Febfast is an annual health and charity event that encourages thousands of people to take a 28-day break from alcohol, sugar, junk food, smoking or social media after the December/January holiday season, while raising money to support young people experiencing alcohol and other drug related problems. This article focuses on participants choosing not to drink alcohol in February.
You will be supporting thousands of young people across New Zealand faced with serious disadvantage. From overcoming mental health issues and the impact of abuse and neglect, to finding safe housing and tackling drug and alcohol problems, febfast dollars have changed the lives of our youth.
Participants register for the event as individuals or in teams and will receive support via apps, eMagazines, blogs, email, SMS and more. If you cannot complete all 28 days, a Time Out Certificate can be purchased allowing you to drink at a wedding, birthday, graduation or other celebration on a nominated date.
Febfast is a community of thousands who are committed to a ‘dry’ February, to feel healthier and raise vital funds for young people facing disadvantage.
With beautiful sunny days, February weddings and other celebrations, febfast may feel like a big challenge. We make it easier through weekly emails with exclusive drink recipes, febfast friendly venue details, activity ideas for non-hungover mornings and more. There will be exclusive discounts and offers from our fabulous partners, with access to competitions and give-aways to keep you rewarded. You will see more ideas and updates through social media, including details of the difference you are making to the young people you are raising money for.
A one-month alcohol detox can be challenging, but preparation is the key. Here are some tips to make the month easier for you:
Going booze-free for just one month will do wonders for your body. Research has shown that people who gave up alcohol for four weeks saw improvements in their blood pressure and cholesterol levels resulting in better liver function and a reduced risk of type 2 diabetes. Another advantage is that you are likely to lose weight.
Whilst alcohol helps you get to sleep, the quality of sleep is reduced since alcohol decreases the amount of REM sleep, important for consolidating memories and learning from the previous day.
Research has confirmed that those who drink less alcohol for a month got drunk less in the six months that followed.
With thousands of applicants in previous febfasts, it is reported that 62 percent lost weight during the month from giving up either sugar or alcohol and 81 percent saved money to invest in things they want, like a holiday.
The aims of the evaluation are to understand the following five points:
The success of earlier febfast events in raising awareness and reducing harmful consumption of alcohol is that the event attracts those who are heavy drinkers. It is anticipated the results of this evaluation could be used to enhance the promotion and delivery of the program in future years, with the aim of increasing febfast participation rates.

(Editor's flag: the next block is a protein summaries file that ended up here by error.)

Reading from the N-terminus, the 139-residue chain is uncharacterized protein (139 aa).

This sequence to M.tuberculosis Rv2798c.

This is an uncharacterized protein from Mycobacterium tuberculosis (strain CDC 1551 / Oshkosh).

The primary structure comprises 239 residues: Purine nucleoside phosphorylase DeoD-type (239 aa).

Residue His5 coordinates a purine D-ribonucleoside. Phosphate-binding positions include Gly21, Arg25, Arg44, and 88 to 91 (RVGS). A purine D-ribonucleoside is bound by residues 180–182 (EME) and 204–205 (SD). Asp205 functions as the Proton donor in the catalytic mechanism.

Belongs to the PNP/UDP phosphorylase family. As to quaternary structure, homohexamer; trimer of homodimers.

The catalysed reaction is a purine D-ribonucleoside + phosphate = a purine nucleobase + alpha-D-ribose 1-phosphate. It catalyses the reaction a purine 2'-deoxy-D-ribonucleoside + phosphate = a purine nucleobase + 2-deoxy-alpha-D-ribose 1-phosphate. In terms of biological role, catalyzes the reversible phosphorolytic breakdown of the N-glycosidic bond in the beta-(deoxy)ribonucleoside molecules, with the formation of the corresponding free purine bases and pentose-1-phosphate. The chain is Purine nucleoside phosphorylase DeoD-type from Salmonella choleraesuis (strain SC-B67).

Alcohol is the most commonly used addictive substance. Approximately one in every 10 adults suffer from alcohol abuse or dependence along with several million more who engage in risky, binge drinking patterns that could lead to alcohol problems.
More than half of all adults have a family history of alcoholism or problem drinking, and more than 7 million children live in a household where at least one parent is dependent on or has abused alcohol.
Alcohol abuse and alcoholism can affect all aspects of a person’s life. Long-term alcohol use can cause serious health complications, can damage emotional stability, finances, career, and impact one’s family, friends and community.
Alcoholism has little to do with what kind of alcohol one drinks, how long one has been drinking, or even exactly how much alcohol one consumes. But it has a great deal to do with a person's uncontrollable need for alcohol. Most alcoholics cannot just "use a little willpower" to stop drinking alcohol. The alcoholic is frequently in the grip of a powerful craving for alcohol, a need that can feel as strong as the need for food or water. While some people are able to recover without help, the majority of alcoholics need outside assistance to recover from their disease. Yet, with support and treatment, many are able to stop drinking and reclaim their lives.
Millions of people worldwide have recovered from the disease of alcoholism through free twelve step recovery programmes. There is also free, mutual support for the friends and families of those who are alcoholics through the self-supporting organisation Al-Anon. Groups meet regularly in face-to-face meetings, online through video or audio conferencing including Skype and Web-ex. There are also many forums and social media groups.